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SANAA, Yemen (AP) — The flow of U.S. and U.K. arms to the Saudi-led coalition fighting Shiite rebels in Yemen has resulted in “enormous harm to Yemeni civilians” over the course of the conflict, an international rights watchdog said Friday as the stalemated war is about to enter its third year.

Amnesty International has documented violations of international law by all warring parties, including the Iran-backed rebels known as Houthis and other groups operating in the war-torn country, the group’s statement said.

Yemen has been embroiled in a war pitting the Houthis against the internationally recognized government, which is allied with a Saudi-led military coalition. The war started in March 2015 when the coalition began pounding the Houthis with airstrikes after they took control of the capital, Sanaa.

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“Three years on, Yemen’s conflict shows no real signs of abating, and all sides continue to inflict horrific suffering on the civilian population,” said Lynn Maalouf, Amnesty’s Middle East research director. “Schools and hospitals lie in ruins, thousands have lost their lives and millions are displaced and in dire need of humanitarian aid.”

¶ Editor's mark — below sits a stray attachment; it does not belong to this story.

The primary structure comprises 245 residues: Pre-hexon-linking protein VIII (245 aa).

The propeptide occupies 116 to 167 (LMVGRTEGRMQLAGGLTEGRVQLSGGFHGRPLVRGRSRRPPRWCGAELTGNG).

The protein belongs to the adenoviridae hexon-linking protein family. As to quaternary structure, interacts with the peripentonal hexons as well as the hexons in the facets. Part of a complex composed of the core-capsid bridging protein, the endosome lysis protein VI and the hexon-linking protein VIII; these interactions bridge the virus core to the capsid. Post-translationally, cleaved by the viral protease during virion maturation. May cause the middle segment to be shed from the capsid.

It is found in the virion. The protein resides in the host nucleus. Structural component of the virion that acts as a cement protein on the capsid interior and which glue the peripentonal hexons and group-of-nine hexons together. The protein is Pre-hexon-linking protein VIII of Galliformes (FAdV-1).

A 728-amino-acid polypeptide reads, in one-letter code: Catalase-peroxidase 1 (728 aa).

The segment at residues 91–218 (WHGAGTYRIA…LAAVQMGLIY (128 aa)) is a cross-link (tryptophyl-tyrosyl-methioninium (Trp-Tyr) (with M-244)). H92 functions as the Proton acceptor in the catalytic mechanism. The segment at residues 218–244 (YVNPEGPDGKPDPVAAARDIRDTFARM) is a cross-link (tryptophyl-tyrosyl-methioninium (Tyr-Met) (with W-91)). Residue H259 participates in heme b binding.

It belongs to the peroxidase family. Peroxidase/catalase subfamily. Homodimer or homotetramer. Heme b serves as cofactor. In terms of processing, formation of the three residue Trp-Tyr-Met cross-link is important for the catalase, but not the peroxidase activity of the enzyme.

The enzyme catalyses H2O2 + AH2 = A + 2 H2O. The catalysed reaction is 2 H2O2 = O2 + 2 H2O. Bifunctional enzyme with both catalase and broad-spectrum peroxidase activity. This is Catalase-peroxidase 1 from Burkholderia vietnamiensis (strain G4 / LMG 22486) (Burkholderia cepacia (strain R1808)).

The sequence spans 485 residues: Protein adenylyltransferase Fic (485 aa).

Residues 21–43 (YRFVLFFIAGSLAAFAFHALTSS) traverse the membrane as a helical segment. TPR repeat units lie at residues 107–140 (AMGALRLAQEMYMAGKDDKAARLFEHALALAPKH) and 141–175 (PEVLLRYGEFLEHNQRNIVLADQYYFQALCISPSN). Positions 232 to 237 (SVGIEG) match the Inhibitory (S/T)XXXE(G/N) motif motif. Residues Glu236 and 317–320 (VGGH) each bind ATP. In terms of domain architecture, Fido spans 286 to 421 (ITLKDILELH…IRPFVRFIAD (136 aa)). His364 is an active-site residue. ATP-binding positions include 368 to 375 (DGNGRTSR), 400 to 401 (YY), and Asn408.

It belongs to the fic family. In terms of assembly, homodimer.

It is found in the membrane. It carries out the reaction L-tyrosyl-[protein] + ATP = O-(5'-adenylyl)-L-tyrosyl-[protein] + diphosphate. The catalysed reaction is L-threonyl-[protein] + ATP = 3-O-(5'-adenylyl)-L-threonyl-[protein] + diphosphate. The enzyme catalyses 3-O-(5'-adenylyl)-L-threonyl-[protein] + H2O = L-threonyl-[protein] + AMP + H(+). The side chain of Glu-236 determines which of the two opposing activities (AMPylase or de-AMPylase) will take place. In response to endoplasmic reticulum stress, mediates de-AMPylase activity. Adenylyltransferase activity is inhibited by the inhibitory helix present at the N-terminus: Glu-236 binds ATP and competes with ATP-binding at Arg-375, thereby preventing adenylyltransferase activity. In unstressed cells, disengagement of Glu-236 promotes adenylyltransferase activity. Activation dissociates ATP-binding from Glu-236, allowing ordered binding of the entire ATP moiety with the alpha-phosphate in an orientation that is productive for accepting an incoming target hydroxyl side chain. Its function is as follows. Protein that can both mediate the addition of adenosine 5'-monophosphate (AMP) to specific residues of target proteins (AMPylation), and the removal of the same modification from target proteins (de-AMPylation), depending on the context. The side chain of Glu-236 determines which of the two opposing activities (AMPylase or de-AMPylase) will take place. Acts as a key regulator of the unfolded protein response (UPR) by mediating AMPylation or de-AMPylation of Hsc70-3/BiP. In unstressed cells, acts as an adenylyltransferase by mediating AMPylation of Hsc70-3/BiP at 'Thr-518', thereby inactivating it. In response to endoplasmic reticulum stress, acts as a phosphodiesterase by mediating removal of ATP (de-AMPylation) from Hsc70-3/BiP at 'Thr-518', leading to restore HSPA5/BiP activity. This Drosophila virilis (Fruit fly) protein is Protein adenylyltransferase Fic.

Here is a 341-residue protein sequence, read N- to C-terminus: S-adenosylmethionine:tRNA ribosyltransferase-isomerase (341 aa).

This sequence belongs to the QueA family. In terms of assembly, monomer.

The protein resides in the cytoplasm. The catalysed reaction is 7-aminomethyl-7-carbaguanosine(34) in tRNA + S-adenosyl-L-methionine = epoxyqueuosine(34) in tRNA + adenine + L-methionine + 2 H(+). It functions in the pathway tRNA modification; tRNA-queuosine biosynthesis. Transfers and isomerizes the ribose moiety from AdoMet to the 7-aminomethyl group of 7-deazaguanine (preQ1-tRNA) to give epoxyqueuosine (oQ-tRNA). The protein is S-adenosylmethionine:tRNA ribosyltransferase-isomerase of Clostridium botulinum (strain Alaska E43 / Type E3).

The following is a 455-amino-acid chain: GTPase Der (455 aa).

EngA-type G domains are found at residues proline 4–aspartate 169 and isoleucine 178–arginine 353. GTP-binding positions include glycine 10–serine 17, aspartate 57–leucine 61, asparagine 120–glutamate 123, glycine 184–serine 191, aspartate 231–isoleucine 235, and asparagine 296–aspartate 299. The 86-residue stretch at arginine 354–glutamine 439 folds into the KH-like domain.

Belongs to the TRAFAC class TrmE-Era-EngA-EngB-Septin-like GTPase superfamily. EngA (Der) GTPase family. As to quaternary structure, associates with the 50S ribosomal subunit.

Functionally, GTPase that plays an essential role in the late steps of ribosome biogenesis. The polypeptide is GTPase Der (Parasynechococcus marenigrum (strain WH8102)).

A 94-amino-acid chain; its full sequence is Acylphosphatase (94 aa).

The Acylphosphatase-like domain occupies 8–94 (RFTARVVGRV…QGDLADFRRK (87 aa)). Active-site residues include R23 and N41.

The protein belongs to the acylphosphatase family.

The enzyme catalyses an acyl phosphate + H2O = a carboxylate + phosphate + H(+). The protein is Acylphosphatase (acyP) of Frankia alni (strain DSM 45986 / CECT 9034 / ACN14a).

There is “extensive evidence that irresponsible arms flows” to the Saudi Arabia coalition and high casualties have not deterred the United States, United Kingdom and other states, including France, Spain and Italy, from continuing to transfer of billions of dollars’ worth of such arms to the Saudi coalition, Maalouf said.

Likewise, Amnesty said, Houthis and other groups have killed or injured civilians during the conflict by indiscriminately firing explosive munitions into residential areas. It also said Houthis carry out arbitrary arrests, detentions, enforced disappearances, torture and other violations that may amount to war crimes.

The stalemated war has damaged Yemen’s infrastructure, crippled its health system and pushed it to the brink of famine. The country is now the world’s worst humanitarian crisis, with more than 22.2 million people in need of assistance. Malnutrition, cholera and other diseases have killed or sickened thousands of civilians over the years.